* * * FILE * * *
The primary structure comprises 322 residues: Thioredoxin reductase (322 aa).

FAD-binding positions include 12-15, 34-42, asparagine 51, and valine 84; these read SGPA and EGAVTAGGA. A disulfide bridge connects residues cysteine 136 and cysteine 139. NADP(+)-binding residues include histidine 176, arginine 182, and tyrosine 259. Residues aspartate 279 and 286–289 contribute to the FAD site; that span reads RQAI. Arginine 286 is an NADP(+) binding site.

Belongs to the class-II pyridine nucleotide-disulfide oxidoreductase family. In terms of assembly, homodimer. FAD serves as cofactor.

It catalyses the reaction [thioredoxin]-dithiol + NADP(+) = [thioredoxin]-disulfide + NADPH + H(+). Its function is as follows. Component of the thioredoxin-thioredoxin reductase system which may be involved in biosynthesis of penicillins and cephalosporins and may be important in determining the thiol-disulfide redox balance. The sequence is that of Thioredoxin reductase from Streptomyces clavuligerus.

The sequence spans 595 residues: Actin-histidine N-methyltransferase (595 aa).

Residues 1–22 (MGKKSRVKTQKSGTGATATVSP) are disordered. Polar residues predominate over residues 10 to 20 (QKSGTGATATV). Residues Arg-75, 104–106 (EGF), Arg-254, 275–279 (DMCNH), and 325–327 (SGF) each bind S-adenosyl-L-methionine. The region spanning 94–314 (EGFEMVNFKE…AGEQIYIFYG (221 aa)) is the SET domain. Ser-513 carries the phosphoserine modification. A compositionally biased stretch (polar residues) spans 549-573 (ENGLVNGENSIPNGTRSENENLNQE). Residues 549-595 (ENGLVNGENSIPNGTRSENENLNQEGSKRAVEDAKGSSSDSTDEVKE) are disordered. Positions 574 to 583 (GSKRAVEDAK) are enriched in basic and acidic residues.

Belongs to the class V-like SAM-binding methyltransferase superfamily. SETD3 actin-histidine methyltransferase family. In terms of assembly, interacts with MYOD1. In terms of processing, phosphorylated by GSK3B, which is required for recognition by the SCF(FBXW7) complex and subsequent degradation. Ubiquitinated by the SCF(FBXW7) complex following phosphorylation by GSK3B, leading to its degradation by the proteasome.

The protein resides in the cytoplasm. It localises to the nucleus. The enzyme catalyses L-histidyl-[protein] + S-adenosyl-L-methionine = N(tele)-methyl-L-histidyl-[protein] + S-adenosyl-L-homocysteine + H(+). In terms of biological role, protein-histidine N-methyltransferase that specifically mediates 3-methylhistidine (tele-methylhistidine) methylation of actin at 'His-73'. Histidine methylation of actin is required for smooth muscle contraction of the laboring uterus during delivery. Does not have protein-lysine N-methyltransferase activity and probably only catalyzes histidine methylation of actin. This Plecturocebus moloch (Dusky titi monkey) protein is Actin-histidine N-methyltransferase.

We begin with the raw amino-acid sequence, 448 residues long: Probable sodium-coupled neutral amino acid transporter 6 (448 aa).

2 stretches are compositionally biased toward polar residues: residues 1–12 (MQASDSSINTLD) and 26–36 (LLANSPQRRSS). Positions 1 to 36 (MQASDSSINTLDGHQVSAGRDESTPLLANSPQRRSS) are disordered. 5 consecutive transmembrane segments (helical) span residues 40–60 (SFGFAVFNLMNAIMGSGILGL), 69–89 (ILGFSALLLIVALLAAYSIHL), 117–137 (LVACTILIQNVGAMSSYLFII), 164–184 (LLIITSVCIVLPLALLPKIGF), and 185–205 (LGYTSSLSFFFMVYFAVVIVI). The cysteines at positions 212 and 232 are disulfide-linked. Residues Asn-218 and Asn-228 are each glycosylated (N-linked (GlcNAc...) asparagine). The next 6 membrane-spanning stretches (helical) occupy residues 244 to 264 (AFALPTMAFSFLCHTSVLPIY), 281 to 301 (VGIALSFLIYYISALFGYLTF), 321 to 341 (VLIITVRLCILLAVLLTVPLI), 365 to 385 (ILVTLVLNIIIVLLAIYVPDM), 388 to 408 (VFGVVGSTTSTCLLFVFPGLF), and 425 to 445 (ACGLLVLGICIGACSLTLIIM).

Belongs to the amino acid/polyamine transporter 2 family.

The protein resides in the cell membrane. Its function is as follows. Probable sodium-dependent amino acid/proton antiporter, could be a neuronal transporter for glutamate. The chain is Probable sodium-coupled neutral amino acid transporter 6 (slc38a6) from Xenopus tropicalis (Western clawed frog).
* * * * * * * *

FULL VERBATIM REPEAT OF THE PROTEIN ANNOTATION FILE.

The primary structure comprises 322 residues: Thioredoxin reductase (322 aa).

FAD-binding positions include 12-15, 34-42, asparagine 51, and valine 84; these read SGPA and EGAVTAGGA. A disulfide bridge connects residues cysteine 136 and cysteine 139. NADP(+)-binding residues include histidine 176, arginine 182, and tyrosine 259. Residues aspartate 279 and 286–289 contribute to the FAD site; that span reads RQAI. Arginine 286 is an NADP(+) binding site.

Belongs to the class-II pyridine nucleotide-disulfide oxidoreductase family. In terms of assembly, homodimer. FAD serves as cofactor.

It catalyses the reaction [thioredoxin]-dithiol + NADP(+) = [thioredoxin]-disulfide + NADPH + H(+). Its function is as follows. Component of the thioredoxin-thioredoxin reductase system which may be involved in biosynthesis of penicillins and cephalosporins and may be important in determining the thiol-disulfide redox balance. The sequence is that of Thioredoxin reductase from Streptomyces clavuligerus.

The sequence spans 595 residues: Actin-histidine N-methyltransferase (595 aa).

Residues 1–22 (MGKKSRVKTQKSGTGATATVSP) are disordered. Polar residues predominate over residues 10 to 20 (QKSGTGATATV). Residues Arg-75, 104–106 (EGF), Arg-254, 275–279 (DMCNH), and 325–327 (SGF) each bind S-adenosyl-L-methionine. The region spanning 94–314 (EGFEMVNFKE…AGEQIYIFYG (221 aa)) is the SET domain. Ser-513 carries the phosphoserine modification. A compositionally biased stretch (polar residues) spans 549-573 (ENGLVNGENSIPNGTRSENENLNQE). Residues 549-595 (ENGLVNGENSIPNGTRSENENLNQEGSKRAVEDAKGSSSDSTDEVKE) are disordered. Positions 574 to 583 (GSKRAVEDAK) are enriched in basic and acidic residues.

Belongs to the class V-like SAM-binding methyltransferase superfamily. SETD3 actin-histidine methyltransferase family. In terms of assembly, interacts with MYOD1. In terms of processing, phosphorylated by GSK3B, which is required for recognition by the SCF(FBXW7) complex and subsequent degradation. Ubiquitinated by the SCF(FBXW7) complex following phosphorylation by GSK3B, leading to its degradation by the proteasome.

The protein resides in the cytoplasm. It localises to the nucleus. The enzyme catalyses L-histidyl-[protein] + S-adenosyl-L-methionine = N(tele)-methyl-L-histidyl-[protein] + S-adenosyl-L-homocysteine + H(+). In terms of biological role, protein-histidine N-methyltransferase that specifically mediates 3-methylhistidine (tele-methylhistidine) methylation of actin at 'His-73'. Histidine methylation of actin is required for smooth muscle contraction of the laboring uterus during delivery. Does not have protein-lysine N-methyltransferase activity and probably only catalyzes histidine methylation of actin. This Plecturocebus moloch (Dusky titi monkey) protein is Actin-histidine N-methyltransferase.

We begin with the raw amino-acid sequence, 448 residues long: Probable sodium-coupled neutral amino acid transporter 6 (448 aa).

2 stretches are compositionally biased toward polar residues: residues 1–12 (MQASDSSINTLD) and 26–36 (LLANSPQRRSS). Positions 1 to 36 (MQASDSSINTLDGHQVSAGRDESTPLLANSPQRRSS) are disordered. 5 consecutive transmembrane segments (helical) span residues 40–60 (SFGFAVFNLMNAIMGSGILGL), 69–89 (ILGFSALLLIVALLAAYSIHL), 117–137 (LVACTILIQNVGAMSSYLFII), 164–184 (LLIITSVCIVLPLALLPKIGF), and 185–205 (LGYTSSLSFFFMVYFAVVIVI). The cysteines at positions 212 and 232 are disulfide-linked. Residues Asn-218 and Asn-228 are each glycosylated (N-linked (GlcNAc...) asparagine). The next 6 membrane-spanning stretches (helical) occupy residues 244 to 264 (AFALPTMAFSFLCHTSVLPIY), 281 to 301 (VGIALSFLIYYISALFGYLTF), 321 to 341 (VLIITVRLCILLAVLLTVPLI), 365 to 385 (ILVTLVLNIIIVLLAIYVPDM), 388 to 408 (VFGVVGSTTSTCLLFVFPGLF), and 425 to 445 (ACGLLVLGICIGACSLTLIIM).

Belongs to the amino acid/polyamine transporter 2 family.

The protein resides in the cell membrane. Its function is as follows. Probable sodium-dependent amino acid/proton antiporter, could be a neuronal transporter for glutamate. The chain is Probable sodium-coupled neutral amino acid transporter 6 (slc38a6) from Xenopus tropicalis (Western clawed frog).